Electrical Cord Bite Injuries
Monday, 09 March 2015 08:07

We’ve all heard the stories of critters being electrocuted when they chew on electrical cords. But, in all my years in dogs, I’ve never had a cord chewer, or really any dogs (or puppies!) that destroy much of anything they shouldn’t. I know I am lucky, and I cannot tell you why they don’t chew. Anyway, I recently learned the hard way you don’t have to have a cord chewer, per se, to have a dog get an electrical cord bite injury.

Sansa, a few days after her injuryFriday, February 27th, I was working from home, so all the dogs were out except Sansa’s not-quite 7 week old puppies and my Afghan Hound, Fiona. The puppies were in their weaning pen in the sunroom. I’d just put Fi in her crate (in the same room), because she was in and out, tracking melting snow everywhere; she is such a snow hound she will literally stick her head in a snow drift and rub it around. I was de-cluttering the sunroom over my lunch break, and I’d moved a toy bin from its temporary place in a corner by the weaning pen. It was covering a slightly exposed electrical cord on the outside of the weaning pen that led to the heating pad for the puppies. The pad was carefully positioned under the thick washable puppy pads in the pen, and the cord was woven up between the expen and taped to the weaning pen board so the puppies couldn’t possibly get to it. It came out on the adult side of the pen for about 5 inches, and then went to an extension cord on the other side of another expen that protects our potted plants from dog “watering.”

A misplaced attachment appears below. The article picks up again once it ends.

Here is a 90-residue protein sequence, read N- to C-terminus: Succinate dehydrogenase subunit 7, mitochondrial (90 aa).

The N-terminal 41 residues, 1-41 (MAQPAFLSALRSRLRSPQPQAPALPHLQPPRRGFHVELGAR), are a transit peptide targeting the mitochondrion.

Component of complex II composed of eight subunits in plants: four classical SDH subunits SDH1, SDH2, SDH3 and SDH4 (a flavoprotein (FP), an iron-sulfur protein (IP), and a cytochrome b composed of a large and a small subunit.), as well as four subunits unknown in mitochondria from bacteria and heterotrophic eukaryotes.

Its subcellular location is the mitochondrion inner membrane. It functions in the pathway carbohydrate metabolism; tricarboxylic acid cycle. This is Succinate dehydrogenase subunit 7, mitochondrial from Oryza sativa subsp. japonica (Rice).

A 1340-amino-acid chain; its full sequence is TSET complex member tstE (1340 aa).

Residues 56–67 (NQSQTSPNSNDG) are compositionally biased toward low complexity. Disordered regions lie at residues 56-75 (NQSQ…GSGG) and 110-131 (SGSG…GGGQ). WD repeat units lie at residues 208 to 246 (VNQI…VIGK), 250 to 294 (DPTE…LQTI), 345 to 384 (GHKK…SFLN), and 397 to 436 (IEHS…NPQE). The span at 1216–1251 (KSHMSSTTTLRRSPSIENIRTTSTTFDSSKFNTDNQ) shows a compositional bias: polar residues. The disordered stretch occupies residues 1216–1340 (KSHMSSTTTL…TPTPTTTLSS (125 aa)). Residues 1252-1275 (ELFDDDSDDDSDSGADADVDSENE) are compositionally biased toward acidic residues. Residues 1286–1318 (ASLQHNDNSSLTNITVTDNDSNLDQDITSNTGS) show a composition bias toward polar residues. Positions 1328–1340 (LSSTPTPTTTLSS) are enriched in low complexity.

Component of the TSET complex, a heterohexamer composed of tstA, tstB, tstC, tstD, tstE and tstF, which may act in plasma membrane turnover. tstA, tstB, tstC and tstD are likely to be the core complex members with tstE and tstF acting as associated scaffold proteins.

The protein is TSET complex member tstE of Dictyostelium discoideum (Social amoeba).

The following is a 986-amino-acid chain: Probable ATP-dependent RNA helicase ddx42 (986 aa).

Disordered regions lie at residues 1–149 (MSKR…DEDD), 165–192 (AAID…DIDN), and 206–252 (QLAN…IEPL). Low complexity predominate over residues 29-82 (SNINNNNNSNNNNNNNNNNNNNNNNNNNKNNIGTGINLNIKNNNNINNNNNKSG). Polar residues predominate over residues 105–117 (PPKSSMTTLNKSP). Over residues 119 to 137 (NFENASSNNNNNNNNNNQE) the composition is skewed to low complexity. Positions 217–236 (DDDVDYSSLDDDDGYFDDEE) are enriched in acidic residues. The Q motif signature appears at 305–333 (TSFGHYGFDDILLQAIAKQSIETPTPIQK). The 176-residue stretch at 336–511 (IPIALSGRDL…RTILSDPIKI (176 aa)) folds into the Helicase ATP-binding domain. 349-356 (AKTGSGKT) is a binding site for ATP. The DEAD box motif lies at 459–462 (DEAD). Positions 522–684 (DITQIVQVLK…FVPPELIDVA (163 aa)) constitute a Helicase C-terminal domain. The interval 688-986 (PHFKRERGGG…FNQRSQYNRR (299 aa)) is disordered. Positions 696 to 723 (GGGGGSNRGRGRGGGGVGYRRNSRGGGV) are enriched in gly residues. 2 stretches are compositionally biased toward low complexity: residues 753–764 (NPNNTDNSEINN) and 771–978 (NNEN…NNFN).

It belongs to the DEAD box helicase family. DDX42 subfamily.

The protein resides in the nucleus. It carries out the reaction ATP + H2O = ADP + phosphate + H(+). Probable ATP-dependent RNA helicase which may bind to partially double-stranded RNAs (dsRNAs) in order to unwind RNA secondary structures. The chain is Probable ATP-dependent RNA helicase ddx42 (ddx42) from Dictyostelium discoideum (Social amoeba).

I came up the basement steps with some laundry. Sansa and Arya were wrestling in the sunroom, near the corner where the toy bin has been since the weaning pen went up. I took the laundry to the other end of the house. I planned on folding it and then going back to the dining room to get back to work. I was folding, and all of a sudden, I heard a sound come out of Fiona I’ve never heard before, and then a low, weird sound…kind of a commotion. Fiona kept up this weird screaming and I headed toward the other end of the house, wondering what the heck was going on, yelling as I went. I thought, is someone heading towards a fight? I got to the sunroom, and I could see Sansa’s butt, her back on the floor, in the corner where the toy bin had been earlier in the day. Arya and Ryan were on top of her. For a split second, I thought they might be ganging up on her, but the body language wasn’t consistent with a fight. I moved them out of the way (after the fact, I realized they had been hovering over her, concerned) and to my horror, I saw Sansa’s teeth clamped hard around that heating pad cord. Her whole body was stiff and vibrating, and her eyes were rolled back in her head. I am pretty sure I screamed, and put my left hand in her mouth behind the cord, trying desperately to pry her jaws off the cord and break the circuit. I was thinking, “No, no, no, not THIS bitch!” The heating pad cordIn retrospect, that’s kind of funny, since I am pretty sure I would have thought that no matter who it was. I shocked myself, and then thought, “Unplug the cord! NOW!” I grabbed the end of the extension cord, which also had the webcam plugged into it, and yanked. I felt the plug release, and reached back into Sansa’s mouth to get her mouth off that cord. I got shocked again, and her mouth was still tight on the cord. I had no idea why that was happening; I only knew I HAD to break that circuit. Somehow, in a split second, I was able to yank the heating pad end out from under the weaning pen. It had probably taken me 10 minutes to originally weave that darn thing under there, but somehow I got it out in a second. Holding the heating pad end, I did the only thing I could think of; I gave the cord a very quick, incredibly hard fling toward the floor, and it was enough force to break Sansa’s hold on the cord. She was close enough to the floor she wasn’t flung very far, and at least she wasn’t still being shocked. I am usually pretty calm in a dog emergency, though I might be a bit loud. Not this time. This was the scariest thing I had ever seen in all my years in dogs; that tiny girl clamped down on that ^$&%* cord with her bladder and bowels evacuated; the image flashes in my head and still makes me break out in a cold sweat. Perhaps because I didn’t know exactly what to do. I was definitely NOT calm.